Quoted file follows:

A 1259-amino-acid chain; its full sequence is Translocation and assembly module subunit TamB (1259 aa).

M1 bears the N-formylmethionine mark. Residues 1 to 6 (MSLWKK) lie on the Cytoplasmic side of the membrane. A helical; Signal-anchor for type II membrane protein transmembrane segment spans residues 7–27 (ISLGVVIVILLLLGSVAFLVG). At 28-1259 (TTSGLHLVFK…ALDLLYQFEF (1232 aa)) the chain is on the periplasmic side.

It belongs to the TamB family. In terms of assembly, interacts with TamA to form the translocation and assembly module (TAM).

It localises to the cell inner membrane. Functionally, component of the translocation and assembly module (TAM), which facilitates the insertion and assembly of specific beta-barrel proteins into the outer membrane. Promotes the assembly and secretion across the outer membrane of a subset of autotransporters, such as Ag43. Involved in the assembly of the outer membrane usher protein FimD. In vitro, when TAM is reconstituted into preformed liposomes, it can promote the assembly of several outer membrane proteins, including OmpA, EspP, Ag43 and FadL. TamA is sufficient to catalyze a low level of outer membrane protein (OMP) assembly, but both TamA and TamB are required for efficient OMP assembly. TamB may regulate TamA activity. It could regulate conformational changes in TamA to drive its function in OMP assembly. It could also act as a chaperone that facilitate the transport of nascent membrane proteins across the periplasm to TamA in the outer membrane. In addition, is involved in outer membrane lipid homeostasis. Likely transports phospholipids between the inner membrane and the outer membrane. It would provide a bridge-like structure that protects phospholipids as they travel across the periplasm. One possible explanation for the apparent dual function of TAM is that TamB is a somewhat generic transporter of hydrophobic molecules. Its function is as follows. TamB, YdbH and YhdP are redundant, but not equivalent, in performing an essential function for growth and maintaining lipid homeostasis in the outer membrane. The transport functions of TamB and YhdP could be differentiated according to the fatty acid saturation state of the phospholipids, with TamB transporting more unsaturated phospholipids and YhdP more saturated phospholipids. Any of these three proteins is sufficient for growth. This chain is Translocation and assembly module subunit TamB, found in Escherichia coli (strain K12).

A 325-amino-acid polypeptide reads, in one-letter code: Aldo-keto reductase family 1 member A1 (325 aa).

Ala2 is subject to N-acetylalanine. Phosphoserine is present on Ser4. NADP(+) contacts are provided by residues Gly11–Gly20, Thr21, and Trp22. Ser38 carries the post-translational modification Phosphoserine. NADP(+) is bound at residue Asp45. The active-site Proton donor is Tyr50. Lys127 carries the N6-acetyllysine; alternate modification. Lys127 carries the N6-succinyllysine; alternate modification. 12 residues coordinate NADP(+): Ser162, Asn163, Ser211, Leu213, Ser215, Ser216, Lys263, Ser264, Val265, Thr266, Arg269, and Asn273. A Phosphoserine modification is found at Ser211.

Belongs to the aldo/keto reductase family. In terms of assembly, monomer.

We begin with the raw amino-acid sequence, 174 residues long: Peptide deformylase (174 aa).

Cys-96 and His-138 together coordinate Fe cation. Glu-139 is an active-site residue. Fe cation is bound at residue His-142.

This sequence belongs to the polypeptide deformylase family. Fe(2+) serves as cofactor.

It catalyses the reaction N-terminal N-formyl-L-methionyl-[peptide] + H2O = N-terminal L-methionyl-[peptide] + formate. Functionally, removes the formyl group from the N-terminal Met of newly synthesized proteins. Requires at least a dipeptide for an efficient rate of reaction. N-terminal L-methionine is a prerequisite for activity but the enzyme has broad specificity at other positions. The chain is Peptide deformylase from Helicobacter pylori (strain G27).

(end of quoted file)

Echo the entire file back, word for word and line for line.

A 1259-amino-acid chain; its full sequence is Translocation and assembly module subunit TamB (1259 aa).

M1 bears the N-formylmethionine mark. Residues 1 to 6 (MSLWKK) lie on the Cytoplasmic side of the membrane. A helical; Signal-anchor for type II membrane protein transmembrane segment spans residues 7–27 (ISLGVVIVILLLLGSVAFLVG). At 28-1259 (TTSGLHLVFK…ALDLLYQFEF (1232 aa)) the chain is on the periplasmic side.

It belongs to the TamB family. In terms of assembly, interacts with TamA to form the translocation and assembly module (TAM).

It localises to the cell inner membrane. Functionally, component of the translocation and assembly module (TAM), which facilitates the insertion and assembly of specific beta-barrel proteins into the outer membrane. Promotes the assembly and secretion across the outer membrane of a subset of autotransporters, such as Ag43. Involved in the assembly of the outer membrane usher protein FimD. In vitro, when TAM is reconstituted into preformed liposomes, it can promote the assembly of several outer membrane proteins, including OmpA, EspP, Ag43 and FadL. TamA is sufficient to catalyze a low level of outer membrane protein (OMP) assembly, but both TamA and TamB are required for efficient OMP assembly. TamB may regulate TamA activity. It could regulate conformational changes in TamA to drive its function in OMP assembly. It could also act as a chaperone that facilitate the transport of nascent membrane proteins across the periplasm to TamA in the outer membrane. In addition, is involved in outer membrane lipid homeostasis. Likely transports phospholipids between the inner membrane and the outer membrane. It would provide a bridge-like structure that protects phospholipids as they travel across the periplasm. One possible explanation for the apparent dual function of TAM is that TamB is a somewhat generic transporter of hydrophobic molecules. Its function is as follows. TamB, YdbH and YhdP are redundant, but not equivalent, in performing an essential function for growth and maintaining lipid homeostasis in the outer membrane. The transport functions of TamB and YhdP could be differentiated according to the fatty acid saturation state of the phospholipids, with TamB transporting more unsaturated phospholipids and YhdP more saturated phospholipids. Any of these three proteins is sufficient for growth. This chain is Translocation and assembly module subunit TamB, found in Escherichia coli (strain K12).

A 325-amino-acid polypeptide reads, in one-letter code: Aldo-keto reductase family 1 member A1 (325 aa).

Ala2 is subject to N-acetylalanine. Phosphoserine is present on Ser4. NADP(+) contacts are provided by residues Gly11–Gly20, Thr21, and Trp22. Ser38 carries the post-translational modification Phosphoserine. NADP(+) is bound at residue Asp45. The active-site Proton donor is Tyr50. Lys127 carries the N6-acetyllysine; alternate modification. Lys127 carries the N6-succinyllysine; alternate modification. 12 residues coordinate NADP(+): Ser162, Asn163, Ser211, Leu213, Ser215, Ser216, Lys263, Ser264, Val265, Thr266, Arg269, and Asn273. A Phosphoserine modification is found at Ser211.

Belongs to the aldo/keto reductase family. In terms of assembly, monomer.

We begin with the raw amino-acid sequence, 174 residues long: Peptide deformylase (174 aa).

Cys-96 and His-138 together coordinate Fe cation. Glu-139 is an active-site residue. Fe cation is bound at residue His-142.

This sequence belongs to the polypeptide deformylase family. Fe(2+) serves as cofactor.

It catalyses the reaction N-terminal N-formyl-L-methionyl-[peptide] + H2O = N-terminal L-methionyl-[peptide] + formate. Functionally, removes the formyl group from the N-terminal Met of newly synthesized proteins. Requires at least a dipeptide for an efficient rate of reaction. N-terminal L-methionine is a prerequisite for activity but the enzyme has broad specificity at other positions. The chain is Peptide deformylase from Helicobacter pylori (strain G27).